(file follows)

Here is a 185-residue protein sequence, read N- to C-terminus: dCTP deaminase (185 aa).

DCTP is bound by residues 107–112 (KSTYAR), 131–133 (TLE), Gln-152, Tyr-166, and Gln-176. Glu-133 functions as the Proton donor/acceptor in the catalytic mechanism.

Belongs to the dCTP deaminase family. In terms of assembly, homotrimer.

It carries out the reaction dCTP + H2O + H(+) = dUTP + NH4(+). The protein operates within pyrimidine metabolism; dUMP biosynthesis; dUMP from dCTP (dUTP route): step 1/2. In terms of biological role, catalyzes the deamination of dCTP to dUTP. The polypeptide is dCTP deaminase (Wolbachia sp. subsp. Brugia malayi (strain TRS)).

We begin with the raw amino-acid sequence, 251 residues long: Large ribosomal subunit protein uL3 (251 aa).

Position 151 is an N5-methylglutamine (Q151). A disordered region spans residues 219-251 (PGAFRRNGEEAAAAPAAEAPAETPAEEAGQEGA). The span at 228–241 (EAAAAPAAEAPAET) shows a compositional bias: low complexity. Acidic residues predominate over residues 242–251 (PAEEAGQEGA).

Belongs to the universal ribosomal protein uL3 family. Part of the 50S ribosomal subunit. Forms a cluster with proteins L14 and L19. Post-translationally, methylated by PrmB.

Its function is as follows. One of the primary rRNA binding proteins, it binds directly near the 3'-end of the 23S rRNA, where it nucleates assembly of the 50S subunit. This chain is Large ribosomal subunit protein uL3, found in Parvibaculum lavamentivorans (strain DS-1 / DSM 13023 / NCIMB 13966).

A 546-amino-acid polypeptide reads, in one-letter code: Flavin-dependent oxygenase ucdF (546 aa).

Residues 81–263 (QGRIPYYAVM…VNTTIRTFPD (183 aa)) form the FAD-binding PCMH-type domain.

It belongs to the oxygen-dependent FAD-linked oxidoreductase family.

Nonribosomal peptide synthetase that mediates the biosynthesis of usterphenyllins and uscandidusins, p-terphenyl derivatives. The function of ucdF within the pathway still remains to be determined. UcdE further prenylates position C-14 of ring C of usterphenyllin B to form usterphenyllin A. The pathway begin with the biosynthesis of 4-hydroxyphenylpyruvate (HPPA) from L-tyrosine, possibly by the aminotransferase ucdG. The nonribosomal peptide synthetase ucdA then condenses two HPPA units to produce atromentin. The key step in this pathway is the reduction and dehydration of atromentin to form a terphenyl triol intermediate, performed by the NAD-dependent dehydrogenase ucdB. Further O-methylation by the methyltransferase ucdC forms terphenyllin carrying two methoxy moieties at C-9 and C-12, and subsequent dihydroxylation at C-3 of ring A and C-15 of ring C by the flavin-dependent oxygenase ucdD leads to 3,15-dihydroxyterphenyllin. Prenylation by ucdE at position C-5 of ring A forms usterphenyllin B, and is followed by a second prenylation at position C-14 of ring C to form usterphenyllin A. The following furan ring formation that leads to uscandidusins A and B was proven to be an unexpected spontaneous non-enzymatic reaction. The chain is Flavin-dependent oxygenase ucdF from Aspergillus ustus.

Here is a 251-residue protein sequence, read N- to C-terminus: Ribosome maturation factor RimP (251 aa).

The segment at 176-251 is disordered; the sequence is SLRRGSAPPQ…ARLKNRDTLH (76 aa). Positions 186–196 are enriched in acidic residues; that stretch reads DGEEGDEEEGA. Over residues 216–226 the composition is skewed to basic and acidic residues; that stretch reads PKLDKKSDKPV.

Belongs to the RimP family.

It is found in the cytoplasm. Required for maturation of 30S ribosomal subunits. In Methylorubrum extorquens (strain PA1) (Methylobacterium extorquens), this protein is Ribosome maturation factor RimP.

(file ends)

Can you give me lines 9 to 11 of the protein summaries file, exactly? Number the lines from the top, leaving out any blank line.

A 546-amino-acid polypeptide reads, in one-letter code: Flavin-dependent oxygenase ucdF (546 aa).

Residues 81–263 (QGRIPYYAVM…VNTTIRTFPD (183 aa)) form the FAD-binding PCMH-type domain.

It belongs to the oxygen-dependent FAD-linked oxidoreductase family.